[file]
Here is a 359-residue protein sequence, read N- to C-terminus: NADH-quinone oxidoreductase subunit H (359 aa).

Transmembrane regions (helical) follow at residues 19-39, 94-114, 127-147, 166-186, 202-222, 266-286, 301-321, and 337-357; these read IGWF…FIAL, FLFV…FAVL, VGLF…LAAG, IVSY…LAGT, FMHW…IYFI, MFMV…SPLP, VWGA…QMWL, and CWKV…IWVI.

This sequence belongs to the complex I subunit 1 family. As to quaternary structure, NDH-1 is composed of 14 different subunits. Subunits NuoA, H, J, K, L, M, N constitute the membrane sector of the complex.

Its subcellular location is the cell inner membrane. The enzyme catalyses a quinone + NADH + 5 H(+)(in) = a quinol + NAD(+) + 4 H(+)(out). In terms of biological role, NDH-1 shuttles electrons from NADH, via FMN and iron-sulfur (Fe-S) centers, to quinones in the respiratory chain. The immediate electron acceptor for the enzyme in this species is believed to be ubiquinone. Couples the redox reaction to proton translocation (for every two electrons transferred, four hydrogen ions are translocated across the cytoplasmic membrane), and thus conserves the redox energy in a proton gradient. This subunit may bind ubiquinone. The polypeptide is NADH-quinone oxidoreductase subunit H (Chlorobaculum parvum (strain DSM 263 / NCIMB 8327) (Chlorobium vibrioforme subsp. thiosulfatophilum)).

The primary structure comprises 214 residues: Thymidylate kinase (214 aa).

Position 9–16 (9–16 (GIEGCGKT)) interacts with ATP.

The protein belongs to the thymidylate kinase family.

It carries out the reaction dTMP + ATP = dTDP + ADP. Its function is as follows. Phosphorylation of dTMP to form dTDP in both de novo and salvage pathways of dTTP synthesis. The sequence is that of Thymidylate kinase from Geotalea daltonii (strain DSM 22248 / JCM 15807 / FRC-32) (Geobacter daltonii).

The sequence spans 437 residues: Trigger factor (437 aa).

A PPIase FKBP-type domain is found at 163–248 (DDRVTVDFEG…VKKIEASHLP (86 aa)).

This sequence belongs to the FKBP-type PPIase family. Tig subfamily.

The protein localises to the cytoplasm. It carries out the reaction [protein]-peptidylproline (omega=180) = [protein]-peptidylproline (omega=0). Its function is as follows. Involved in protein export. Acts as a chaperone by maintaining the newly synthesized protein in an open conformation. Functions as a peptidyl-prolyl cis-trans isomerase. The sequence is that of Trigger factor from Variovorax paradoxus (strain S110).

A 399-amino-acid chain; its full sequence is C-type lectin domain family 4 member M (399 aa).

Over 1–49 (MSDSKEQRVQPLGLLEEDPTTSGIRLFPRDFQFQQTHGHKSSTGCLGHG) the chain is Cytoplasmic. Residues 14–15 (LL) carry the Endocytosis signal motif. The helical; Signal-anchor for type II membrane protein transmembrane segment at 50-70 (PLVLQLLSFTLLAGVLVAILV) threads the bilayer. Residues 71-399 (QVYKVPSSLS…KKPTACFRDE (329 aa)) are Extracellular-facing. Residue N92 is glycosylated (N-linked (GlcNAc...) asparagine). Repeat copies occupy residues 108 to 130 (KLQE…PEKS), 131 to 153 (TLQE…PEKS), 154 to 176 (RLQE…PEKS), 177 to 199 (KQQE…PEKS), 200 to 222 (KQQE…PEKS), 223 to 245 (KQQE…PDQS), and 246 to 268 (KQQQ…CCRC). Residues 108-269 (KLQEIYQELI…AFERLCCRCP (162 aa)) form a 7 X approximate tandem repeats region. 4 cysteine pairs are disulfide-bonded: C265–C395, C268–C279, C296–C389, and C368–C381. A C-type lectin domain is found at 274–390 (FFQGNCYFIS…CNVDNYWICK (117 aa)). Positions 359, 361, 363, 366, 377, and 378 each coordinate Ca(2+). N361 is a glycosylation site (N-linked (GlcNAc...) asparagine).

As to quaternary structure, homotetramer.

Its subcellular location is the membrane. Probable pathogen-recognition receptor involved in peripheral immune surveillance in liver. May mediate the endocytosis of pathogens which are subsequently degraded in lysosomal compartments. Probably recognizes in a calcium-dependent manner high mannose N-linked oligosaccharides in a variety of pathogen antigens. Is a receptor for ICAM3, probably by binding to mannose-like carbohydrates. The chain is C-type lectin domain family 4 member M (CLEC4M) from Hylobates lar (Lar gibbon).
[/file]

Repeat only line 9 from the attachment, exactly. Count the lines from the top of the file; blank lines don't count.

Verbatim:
The sequence spans 437 residues: Trigger factor (437 aa).